When travelling, check the information you should know to transport your baggage.
Passengers flying with other airlines
As of April 1, 2011, a new policy, valid for all IATA (International Air Transport Association) member airlines, comes into effect to calculate the baggage allowance of inter-airline flights (involving more than one airline, including LAN).
This new agreement states that:
- If the allowances of both airlines are the same, said allowance applies.
- If the allowances are different, the allowance of the most significant carrier for the route checked in for applies. The most significant carrier is chosen according to definitions provided by IATA. To define the concept of the most significant carrier, IATA divided air traffic into three groups:
- Area 1: North America, South America, Central America and Hawaii.
- Area 2: Europe, Africa and the Middle East.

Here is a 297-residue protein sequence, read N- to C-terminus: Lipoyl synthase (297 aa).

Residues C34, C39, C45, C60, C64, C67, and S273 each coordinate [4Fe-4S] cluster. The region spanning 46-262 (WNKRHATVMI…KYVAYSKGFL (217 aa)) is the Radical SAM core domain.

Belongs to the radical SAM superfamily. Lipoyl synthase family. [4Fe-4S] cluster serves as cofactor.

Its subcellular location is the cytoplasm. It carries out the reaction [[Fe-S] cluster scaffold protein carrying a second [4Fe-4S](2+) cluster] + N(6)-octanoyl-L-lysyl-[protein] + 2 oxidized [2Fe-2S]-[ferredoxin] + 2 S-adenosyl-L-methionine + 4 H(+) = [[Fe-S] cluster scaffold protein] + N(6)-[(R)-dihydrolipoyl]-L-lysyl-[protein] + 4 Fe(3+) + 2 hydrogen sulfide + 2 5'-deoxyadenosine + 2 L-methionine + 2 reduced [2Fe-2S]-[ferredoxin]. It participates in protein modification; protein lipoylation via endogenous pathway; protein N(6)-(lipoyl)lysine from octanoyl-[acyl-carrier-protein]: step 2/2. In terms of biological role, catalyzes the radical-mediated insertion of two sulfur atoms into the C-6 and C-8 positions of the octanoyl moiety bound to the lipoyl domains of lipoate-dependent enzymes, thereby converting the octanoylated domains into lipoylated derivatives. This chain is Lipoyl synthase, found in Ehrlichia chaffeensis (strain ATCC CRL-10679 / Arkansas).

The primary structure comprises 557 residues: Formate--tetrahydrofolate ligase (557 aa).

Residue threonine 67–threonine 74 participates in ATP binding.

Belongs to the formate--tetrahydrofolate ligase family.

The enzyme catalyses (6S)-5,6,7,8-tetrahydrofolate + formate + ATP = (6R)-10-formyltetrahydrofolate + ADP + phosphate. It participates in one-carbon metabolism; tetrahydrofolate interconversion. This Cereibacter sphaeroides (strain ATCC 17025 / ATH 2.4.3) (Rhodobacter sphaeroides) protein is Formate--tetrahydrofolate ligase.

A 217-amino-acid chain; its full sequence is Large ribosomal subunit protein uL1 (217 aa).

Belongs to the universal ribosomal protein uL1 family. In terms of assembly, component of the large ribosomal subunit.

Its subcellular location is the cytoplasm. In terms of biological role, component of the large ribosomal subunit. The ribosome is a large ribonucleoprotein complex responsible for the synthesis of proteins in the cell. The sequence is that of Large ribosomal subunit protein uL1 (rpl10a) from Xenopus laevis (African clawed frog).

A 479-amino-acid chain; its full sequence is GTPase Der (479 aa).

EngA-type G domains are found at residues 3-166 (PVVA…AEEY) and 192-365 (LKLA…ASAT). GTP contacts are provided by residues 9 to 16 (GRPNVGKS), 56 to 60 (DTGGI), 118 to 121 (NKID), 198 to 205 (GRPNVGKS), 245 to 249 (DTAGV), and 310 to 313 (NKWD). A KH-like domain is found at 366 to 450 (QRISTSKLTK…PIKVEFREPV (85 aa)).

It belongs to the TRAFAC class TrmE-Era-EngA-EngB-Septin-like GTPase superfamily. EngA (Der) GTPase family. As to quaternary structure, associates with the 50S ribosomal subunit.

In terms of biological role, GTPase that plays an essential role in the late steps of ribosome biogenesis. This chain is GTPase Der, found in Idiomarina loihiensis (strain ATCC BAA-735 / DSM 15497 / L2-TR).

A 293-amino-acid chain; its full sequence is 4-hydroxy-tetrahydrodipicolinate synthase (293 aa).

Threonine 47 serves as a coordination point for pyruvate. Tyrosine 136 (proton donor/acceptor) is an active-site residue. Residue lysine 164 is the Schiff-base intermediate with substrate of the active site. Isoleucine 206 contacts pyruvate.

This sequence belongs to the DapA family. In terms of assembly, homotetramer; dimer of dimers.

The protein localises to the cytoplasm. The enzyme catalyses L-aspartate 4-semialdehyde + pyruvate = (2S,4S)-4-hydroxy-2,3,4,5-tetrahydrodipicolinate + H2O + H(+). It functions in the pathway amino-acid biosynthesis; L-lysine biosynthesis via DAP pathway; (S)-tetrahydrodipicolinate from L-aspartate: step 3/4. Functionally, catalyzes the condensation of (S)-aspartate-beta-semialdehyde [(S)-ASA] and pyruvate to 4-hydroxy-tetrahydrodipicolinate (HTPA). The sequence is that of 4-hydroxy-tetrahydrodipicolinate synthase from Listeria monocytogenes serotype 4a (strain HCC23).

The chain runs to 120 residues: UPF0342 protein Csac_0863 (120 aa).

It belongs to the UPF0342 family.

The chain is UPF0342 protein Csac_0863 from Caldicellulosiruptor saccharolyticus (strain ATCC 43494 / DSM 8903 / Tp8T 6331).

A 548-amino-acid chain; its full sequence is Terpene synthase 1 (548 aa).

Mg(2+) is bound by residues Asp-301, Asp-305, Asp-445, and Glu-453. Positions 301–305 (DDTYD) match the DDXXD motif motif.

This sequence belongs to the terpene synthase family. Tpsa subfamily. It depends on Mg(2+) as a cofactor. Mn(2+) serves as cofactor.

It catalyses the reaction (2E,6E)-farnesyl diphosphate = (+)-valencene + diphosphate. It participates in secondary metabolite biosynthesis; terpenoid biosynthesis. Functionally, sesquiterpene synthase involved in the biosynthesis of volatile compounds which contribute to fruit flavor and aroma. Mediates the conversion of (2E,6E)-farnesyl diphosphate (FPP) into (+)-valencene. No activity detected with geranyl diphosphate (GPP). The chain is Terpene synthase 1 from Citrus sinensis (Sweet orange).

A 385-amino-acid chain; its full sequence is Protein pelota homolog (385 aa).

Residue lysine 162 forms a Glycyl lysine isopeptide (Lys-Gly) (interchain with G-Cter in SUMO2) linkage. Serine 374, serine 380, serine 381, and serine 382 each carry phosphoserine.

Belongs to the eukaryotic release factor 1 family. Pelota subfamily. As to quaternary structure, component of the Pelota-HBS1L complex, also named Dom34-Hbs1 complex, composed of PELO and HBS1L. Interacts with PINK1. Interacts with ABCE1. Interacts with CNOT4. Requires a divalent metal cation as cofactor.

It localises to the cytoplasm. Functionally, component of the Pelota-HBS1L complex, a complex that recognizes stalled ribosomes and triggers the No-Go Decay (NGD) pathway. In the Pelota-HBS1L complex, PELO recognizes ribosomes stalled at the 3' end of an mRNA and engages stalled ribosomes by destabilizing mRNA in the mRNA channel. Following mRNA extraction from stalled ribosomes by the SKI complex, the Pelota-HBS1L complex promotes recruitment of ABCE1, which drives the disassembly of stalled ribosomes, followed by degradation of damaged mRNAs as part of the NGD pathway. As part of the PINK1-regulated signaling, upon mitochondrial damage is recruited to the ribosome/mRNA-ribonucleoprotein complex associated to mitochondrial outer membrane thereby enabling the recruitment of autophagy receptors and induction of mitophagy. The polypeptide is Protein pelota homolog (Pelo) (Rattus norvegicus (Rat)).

- Area 3: Asia and Oceania.
The most significant carrier will depend on the movements airlines make between these zones.
The most significant carrier is decided in the following order:
- The first carrier that crosses from one zone to another. e.g. A: the carrier that crosses from America to Europe.
- The first carrier that crosses from one sub-area to another. e.g. B: the carrier that crosses from Europe to Africa or from South to North America.
- The first international carrier of that zone when travel is within a sub-area. e.g. C: the first international carrier on a journey from Santiago to Lima.
Division of Air Traffic according to IATA
- If the most significant carrier has no published fares, the allowance of the carrier the passenger checked in with at the beginning of their journey applies.
- When the departure or arrival city or furthest destination of a ticket is one in the U.S.A., the allowance selected at the beginning of the journey applies, whether a stopover is involved or not.
- For code-share flights which include a city in the U.S.A., the most significant carrier should be the airline that sold the ticket.